I rejected KCM’s outsourcing-Chililabombwe MP
Chililabombwe Member of Parliament Richard Musukwa has said he rejected the proposal by Konkola Copper Mines (KCM) to outsource its key units in Chililabombwe.
Mr Musukwa said that he is not the only one against outsourcing but all KCM employees have not accepted the outsourcing and labour transfer.
He said the idea of outsourcing is to offload the employees on the street which as the area MP, he refused and still retaliate his position.
“Why should KCM’s failure to grow production be the problem of employees. The idea of using employees as relief valve is not good. Recently KCM was telling us of the 50-year plan at Konkola Deep Mining Project (KDMP) but is outsourcing part of the 50-year plan?
“Let KCM buy spares and machinery then let us see if production will fail to grow. I have been a unionist in the mines and I understand a lie and truth. The smarter war for KCM was to find an equitable partner to pump in fresh idea and money to focus on primary development which unearths copper,” he said.
He said reports reaching him were that some Chinese nationals are beating up Zambians at the places of work.
Mr Musukwa who is the ruling PF Parliamentary Chief Whip said beating employees becomes a battle between the mine and the state.
He implored the workers to put in their best in order to grow production so that KCM doesn’t have lame excuse.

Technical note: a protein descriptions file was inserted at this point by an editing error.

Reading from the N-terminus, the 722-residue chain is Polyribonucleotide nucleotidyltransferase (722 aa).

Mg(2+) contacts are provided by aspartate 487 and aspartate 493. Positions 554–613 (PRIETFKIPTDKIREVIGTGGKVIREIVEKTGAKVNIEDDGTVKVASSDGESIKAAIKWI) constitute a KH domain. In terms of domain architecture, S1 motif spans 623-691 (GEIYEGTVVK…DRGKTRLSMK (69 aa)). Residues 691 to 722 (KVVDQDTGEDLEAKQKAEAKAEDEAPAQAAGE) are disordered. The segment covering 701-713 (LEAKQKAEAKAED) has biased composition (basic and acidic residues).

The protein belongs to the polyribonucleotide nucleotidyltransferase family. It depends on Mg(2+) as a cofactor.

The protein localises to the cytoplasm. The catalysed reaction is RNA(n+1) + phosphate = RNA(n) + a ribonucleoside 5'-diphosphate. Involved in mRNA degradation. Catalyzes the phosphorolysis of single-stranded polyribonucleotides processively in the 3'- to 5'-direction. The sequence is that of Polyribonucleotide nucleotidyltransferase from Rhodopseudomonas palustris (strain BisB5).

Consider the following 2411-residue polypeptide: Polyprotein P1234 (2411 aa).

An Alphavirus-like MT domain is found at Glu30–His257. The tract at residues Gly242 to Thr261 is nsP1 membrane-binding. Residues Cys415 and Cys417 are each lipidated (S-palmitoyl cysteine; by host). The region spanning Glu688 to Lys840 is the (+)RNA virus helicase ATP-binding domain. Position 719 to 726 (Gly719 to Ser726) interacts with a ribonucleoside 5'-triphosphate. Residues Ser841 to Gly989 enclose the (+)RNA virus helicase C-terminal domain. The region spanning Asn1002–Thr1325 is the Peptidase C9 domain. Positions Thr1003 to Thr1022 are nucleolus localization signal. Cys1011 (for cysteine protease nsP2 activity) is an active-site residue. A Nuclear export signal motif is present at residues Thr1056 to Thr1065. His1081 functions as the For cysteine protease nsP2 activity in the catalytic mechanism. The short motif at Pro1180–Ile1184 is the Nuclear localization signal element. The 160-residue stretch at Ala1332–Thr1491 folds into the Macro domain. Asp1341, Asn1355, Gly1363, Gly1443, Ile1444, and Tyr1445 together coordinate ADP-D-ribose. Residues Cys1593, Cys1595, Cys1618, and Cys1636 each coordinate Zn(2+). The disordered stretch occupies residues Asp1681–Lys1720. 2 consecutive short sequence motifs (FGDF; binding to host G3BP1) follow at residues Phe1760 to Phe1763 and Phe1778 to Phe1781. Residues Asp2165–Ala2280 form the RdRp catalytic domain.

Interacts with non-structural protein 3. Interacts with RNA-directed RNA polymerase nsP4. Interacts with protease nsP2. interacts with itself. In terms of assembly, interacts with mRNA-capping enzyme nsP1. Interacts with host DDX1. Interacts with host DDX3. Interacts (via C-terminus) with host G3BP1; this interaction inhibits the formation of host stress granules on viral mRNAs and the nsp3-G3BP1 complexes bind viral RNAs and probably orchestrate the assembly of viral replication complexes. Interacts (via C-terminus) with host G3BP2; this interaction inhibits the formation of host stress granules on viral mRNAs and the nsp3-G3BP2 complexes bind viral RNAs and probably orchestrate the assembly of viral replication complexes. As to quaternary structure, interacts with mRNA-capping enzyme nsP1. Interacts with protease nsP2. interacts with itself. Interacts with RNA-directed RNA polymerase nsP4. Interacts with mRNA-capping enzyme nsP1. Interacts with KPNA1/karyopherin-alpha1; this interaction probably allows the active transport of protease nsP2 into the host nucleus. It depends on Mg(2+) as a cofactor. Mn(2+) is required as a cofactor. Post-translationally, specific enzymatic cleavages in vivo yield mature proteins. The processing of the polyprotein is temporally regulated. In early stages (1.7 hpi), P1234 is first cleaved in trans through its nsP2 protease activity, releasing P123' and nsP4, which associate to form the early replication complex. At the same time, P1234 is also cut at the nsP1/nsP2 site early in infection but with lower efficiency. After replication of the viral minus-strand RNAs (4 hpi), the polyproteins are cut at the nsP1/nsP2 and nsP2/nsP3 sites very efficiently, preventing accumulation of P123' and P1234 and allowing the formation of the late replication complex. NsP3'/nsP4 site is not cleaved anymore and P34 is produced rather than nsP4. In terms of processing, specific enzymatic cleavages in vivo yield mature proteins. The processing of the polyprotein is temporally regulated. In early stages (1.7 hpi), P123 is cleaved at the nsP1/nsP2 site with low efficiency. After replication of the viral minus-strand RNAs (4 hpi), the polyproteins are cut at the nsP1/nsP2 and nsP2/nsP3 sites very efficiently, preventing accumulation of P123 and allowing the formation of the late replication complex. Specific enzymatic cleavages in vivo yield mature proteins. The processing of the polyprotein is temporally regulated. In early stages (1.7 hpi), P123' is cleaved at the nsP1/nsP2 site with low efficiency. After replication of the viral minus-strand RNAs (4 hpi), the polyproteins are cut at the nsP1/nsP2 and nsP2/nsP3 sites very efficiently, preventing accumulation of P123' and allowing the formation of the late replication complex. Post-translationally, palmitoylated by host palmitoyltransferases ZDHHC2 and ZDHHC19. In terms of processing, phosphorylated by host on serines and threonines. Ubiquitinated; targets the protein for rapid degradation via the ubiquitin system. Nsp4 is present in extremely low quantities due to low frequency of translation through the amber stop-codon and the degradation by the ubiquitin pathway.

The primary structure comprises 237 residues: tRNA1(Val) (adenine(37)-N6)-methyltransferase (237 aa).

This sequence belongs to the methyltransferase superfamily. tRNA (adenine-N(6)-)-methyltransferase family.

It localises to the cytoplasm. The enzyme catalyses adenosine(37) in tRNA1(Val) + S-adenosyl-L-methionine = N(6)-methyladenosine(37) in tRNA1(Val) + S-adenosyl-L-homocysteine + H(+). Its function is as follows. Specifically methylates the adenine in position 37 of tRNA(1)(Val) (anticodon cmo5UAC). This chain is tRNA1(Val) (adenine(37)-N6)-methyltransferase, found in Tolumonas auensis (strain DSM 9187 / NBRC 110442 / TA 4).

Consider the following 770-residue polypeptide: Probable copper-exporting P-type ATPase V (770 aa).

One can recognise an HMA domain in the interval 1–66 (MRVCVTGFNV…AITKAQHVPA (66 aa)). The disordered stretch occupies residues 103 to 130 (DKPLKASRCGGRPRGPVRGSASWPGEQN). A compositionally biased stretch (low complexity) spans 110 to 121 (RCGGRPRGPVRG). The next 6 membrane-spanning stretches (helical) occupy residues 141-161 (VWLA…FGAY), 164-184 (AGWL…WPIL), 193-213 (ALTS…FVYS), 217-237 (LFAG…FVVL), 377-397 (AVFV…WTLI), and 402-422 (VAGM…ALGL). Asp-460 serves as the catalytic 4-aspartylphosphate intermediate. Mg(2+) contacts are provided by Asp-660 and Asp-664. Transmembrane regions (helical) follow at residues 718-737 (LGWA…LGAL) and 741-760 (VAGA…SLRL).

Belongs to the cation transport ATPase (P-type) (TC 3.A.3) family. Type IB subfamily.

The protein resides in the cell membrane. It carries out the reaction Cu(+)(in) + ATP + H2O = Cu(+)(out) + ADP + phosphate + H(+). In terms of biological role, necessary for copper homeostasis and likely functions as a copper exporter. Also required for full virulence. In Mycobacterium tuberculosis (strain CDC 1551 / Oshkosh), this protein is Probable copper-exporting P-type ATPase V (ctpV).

The MP said that its only increased production that would salvage the mine from collapsing.
But KCM Chief Executive Officer Steve Din in his last Op-Ed which appeared in The Independent Observer of October Edition he outlined the positives for outsourcing.
Mr Din said KCM had introduced new business partners into the supply chain in order to grow production.
“These partners have been selected based on their proven ability to innovate across multiple dimensions of the mining value chain. They will introduce new technologies and new pieces of mobile equipment to help our employees improve productivity in 2018.
“Outsourcing certain specialised activities to business partners or contractors is the model we have selected to drive growth and enhance productivity at KCM. It will result in new ways of working and the transfer of new skills to KCM staff over time. There will be no loss of jobs as a consequence of this,” he said.
He said the KCM outsourcing partnership-driven model was attractive and championed at Coca-Cola for more than a century.
Mr Din said since the 1880s, Coke’s business model had been structured on outsourcing.
“The Coca-Cola Company sells concentrates, beverage bases and syrups to bottling partners who then manufacture, package, merchandise and distribute branded beverages to vending partners, who in turn sell them to consumers.
“On the supply side, Coke has never owned a sugar plantation but instead outsources the task to partners who provide the sugar the Company needs to make the concentrate it sells. This outsourcing model has enabled Coca-Cola to become an undisputed world leader in marketing, while the company’s partners focus on meeting the demand which the Company’s marketing creates,” he said.